This is the story of how Voldemort inspired me to get organized, and it’s also the post that helped me figure out my niche was turning movies, TV, and books into life and style tips.
I’m 28, and I moved into my apartment two years ago. Prior to that, I had moved four times. And every time I move, I think the same thing: Why do I still own this????
Does anyone else have as much trouble throwing things out as I do? I still have buttons from clothes I’m pretty sure I donated years ago, and my closet, which started with one container of mementos, has grown to two.
I knew I needed a system for getting rid of things, and I finally found one. In between work, school, and volunteering, I took a minute to wonder, “If Voldemort didn’t want Harry to find the horcruxes, then why did he hid his soul in such obvious items?” For those who don’t know, the ultimate baddie in Harry Potter, Voldemort, tries to achieve immortality by spliting his soul into seven pieces (although I’ll argue this wasn’t JK Rowling’s plan until at least the fourth book).
Voldemort hides his soul in the following items, and they’re mentioned in the following books:
- Quirinus Quirrell (Philosopher’s Stone, definite ret-con)
- Tom Riddle’s Diary (Chamber of Secrets, definite ret-con)
- Nagini (Goblet of Fire, possible ret-con)
- Marvelo Gaunt’s Ring (Half-Blood Prince)
- Salazar Slytherin’s Locket (Half-Blood Prince)
- Helga Hufflepuff’s Cup (Deathly Hallows)
- Rowena Ravenclaw’s Diadem (Deathly Hallows)
All of these items are super obvious.
If Voldemort had hidden his soul in random pieces of rubbish in California or at the bottom of the Atlantic, he likely would have won, given how ineffectual Harry, Ron, and Hermione were for most of Deathly Hallows.
But Voldemort choosing these items made me wonder if I owned irreplaceable items. I realized that I do and that these items show me what’s less important by comparison.
So, I organized my items into categories, which I found helps to keep the item’s importance in perspective:
These are items that aren’t technically mine. They’re family heirlooms that I can’t get rid of even if I wanted to.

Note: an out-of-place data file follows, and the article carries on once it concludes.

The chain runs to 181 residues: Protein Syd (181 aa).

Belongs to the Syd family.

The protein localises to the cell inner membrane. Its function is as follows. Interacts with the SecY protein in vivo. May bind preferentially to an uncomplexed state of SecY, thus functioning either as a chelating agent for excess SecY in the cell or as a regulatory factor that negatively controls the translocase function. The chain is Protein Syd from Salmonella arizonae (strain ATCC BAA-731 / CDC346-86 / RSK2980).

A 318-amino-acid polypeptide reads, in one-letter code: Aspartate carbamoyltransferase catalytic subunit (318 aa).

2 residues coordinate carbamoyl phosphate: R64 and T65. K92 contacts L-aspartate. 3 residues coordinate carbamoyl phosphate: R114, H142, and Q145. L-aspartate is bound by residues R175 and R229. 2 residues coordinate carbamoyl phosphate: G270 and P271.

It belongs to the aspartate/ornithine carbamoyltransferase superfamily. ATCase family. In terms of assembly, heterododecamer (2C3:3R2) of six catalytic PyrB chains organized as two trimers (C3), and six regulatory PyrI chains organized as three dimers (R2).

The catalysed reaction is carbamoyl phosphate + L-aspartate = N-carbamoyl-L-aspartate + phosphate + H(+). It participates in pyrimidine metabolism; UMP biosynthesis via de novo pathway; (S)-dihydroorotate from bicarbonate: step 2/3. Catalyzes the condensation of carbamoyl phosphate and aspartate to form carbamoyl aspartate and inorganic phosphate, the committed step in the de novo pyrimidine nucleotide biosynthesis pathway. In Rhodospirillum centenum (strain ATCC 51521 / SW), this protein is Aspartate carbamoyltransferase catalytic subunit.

I run into a lot of issues with sentimental items, because I have a plastic container that I’d ideally like to hold all sentimental items I have, but I can’t seem to get rid of birthday cards. I have a birthday card/obituary folder and it’s way too full. Combining those wasn’t deliberate; they’re just both paper and I only had one envelope. But when I compare these items to my horcruxes, I know which of these I can get rid of.
I put all these items into one category because what they all have in common is that I’m fairly good at going through them and figuring out what I no longer need. I do need to get better at throwing out old cables that may not belong with computers I still have, so maybe that’ll be my goal after I condense my sentimental items. And eventually I’ll post about why I still love my DVD collection and will buy movies on DVDs until they stop making them. But given that the Greatest Showman came out at the end of last year and it’s getting a DVD release, I think people have realized they would like to actually own their movies.
I have paintings from my mum and my grandad. Not paintings they gave me as a gift but paintings they painted. I’ll always keep them. I also buy posters from my school’s poster sales. The poster’s have a shorter shelf life, except for my Slytherin poster, which I’m pretty sure is now permanently glued to the wall.
I need utensils. I also need Windex. As I’m writing this, I’m realizing it’s in order of things I’m good at giving away…for the most part.
With the exception of my kitchen table, I think I’ll be keeping all the furniture I have for the foreseeable future. I especially love my book case, which is an Ikea book case that doesn’t look like Ikea.
If the above categories don’t describe the item, it’s probably rubbish and I can throw them away.
When I know what category an item is in, I know how assess if it’s important.
My dining room table is good until I can afford a different one, my clothes must pass the “Would I buy this if I was shopping?” test, and my sentimental items need to be almost as important to me as my horcruxes (of which I have seven, by the way. Completely accidental).
I think what also helps me donate things or throw things away is that I know that I can’t take it with me.
Eventually, someone is going to have to go through my stuff. If I keep accumulating stuff for the next seventy years, that person is going to hate me.
When my great-grandma died, my grandma and my great-aunt went through her room at the nursing home. This took them less than an afternoon because my great-grandma was so good at getting rid of things. She kept things that mattered, like sentimental photographs and jewellery, but she didn’t keep the ridiculous number of items that I do.
I’ll never be a minimalist.
The problem with minimalism is that it idolizes items more than hoarding does. It claims that if you would only live with as little as possible, you would be happy. It turns stuff into something to be feared, instead of something to deal with in a healthy way.
Besides, if I follow my new system of figuring out which category an item fits into, and then assessing the item based on that, the next time I move, I won’t think, “Why do I still own this????”